Funding News Edition: November 16, 2022 See more articles in this edition
As a researcher, you’ve probably found yourself wishing you had more time as the end of a project period approaches. Depending on the reason you’d benefit from an extension, you may consider requesting a no-cost extension (NCE).
Be aware though that in some situations an NCE is not allowed. To find out whether that’s the case for you, check the terms on your Notice of Award.
An NCE: What It Is
NIH defines an NCE as an extension of time to a project period or budget period to complete the work of the grant under that period, without additional federal funds or competition.
NIAID’s No-Cost Extension SOP puts it more simply, describing it as a way “to extend a grant's project period without additional funding.” Within an NCE, your project’s originally approved scope cannot change. That means you may not use an NCE to pursue a new line of investigation at the twilight of a project period.
In most cases, awardees can successfully request a grant’s first NCE in eRA Commons without NIAID’s prior approval.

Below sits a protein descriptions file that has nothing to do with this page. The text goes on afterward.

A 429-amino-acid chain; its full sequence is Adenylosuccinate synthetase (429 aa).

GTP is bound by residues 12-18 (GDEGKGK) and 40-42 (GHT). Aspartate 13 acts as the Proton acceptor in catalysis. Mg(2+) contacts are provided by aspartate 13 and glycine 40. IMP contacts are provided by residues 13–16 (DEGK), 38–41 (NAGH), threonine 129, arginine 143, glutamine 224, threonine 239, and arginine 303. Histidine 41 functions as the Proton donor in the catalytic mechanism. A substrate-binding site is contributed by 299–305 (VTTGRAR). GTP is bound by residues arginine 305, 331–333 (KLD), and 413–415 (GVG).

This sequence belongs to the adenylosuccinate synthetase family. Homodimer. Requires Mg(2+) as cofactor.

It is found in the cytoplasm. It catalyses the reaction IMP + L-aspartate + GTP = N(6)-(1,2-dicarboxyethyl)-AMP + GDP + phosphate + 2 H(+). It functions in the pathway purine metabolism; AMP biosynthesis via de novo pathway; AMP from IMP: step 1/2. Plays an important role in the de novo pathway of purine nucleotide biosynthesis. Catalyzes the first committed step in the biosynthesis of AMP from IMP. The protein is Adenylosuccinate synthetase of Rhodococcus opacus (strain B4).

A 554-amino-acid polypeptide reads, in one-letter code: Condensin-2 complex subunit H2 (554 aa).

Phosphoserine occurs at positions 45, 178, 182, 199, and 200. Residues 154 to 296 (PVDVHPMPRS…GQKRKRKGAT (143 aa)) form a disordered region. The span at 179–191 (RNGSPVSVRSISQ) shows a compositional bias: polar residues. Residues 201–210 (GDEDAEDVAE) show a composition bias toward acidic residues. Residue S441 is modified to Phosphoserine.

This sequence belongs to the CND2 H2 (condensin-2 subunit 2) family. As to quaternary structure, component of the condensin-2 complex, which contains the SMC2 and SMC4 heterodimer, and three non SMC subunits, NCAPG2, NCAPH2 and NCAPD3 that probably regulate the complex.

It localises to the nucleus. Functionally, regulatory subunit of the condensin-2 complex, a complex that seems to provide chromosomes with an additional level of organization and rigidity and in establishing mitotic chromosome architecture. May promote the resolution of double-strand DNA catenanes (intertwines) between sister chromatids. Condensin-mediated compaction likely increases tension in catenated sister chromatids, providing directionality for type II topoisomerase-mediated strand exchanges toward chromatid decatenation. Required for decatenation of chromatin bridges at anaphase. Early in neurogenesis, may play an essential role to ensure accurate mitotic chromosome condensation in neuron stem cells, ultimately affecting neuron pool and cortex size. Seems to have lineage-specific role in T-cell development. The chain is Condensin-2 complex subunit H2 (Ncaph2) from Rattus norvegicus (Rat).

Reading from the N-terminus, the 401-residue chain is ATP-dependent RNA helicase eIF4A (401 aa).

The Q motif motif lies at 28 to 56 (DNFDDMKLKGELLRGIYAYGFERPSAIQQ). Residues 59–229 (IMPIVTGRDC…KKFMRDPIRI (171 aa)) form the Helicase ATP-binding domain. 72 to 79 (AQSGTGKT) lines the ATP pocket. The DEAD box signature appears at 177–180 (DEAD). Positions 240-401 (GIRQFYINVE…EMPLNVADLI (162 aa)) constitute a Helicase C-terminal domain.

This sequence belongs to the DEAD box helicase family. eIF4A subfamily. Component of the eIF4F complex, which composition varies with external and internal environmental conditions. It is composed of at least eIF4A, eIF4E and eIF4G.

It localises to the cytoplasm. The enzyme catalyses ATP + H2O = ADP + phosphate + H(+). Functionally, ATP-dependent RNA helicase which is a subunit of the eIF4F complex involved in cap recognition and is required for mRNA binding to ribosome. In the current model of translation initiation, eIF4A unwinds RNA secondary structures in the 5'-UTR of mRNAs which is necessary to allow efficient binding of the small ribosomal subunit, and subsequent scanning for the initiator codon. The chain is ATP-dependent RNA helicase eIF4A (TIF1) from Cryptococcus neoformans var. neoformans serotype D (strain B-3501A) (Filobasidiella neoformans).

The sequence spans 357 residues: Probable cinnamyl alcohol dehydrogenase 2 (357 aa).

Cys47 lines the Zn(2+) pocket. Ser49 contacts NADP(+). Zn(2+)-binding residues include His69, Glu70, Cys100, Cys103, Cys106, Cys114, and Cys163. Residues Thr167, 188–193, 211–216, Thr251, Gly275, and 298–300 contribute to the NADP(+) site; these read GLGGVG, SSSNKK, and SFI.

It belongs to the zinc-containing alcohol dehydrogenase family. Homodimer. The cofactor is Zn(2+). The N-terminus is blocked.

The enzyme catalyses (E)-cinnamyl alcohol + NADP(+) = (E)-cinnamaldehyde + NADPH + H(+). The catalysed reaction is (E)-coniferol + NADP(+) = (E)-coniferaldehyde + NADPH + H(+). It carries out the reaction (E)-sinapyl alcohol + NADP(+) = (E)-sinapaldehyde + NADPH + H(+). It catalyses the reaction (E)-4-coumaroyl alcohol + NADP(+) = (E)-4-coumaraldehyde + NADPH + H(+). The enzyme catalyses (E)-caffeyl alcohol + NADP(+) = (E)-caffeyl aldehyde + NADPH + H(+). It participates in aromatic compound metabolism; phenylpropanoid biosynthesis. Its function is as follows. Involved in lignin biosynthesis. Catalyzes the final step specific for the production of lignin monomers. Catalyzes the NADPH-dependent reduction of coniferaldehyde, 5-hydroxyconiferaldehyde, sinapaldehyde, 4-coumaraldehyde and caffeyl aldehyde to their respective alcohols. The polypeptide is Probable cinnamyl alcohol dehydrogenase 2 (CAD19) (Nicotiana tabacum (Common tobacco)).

Note that NIAID 1) rarely approves subsequent extension requests and 2) almost never approves a third extension and considers such requests only if strongly justified based on an exceptional and unusual circumstance.
Clearing Up a Misconception
Some investigators mistakenly believe that stringing along a grant in NCE has value as a demonstration to peer reviewers that they have an active award when they Apply for a Renewal—thus improving their chances of being funded. This is a fallacy.
You can use an NCE to maintain unique resources until new funding arrives. Or you can continue your ongoing research absent additional support while your renewal application is under review. But you shouldn’t think that persisting with an NCE will improve your chances of success at a renewal. Bottom line: It won’t matter to peer reviewers that a current grant is technically still active.
Keep in mind that you should request a second NCE only if you need to and you have remaining funds. As we mentioned earlier, it’s rare that NIAID approves more than one extension; the first needs to have been necessary and the second warranted by unforeseeable circumstances.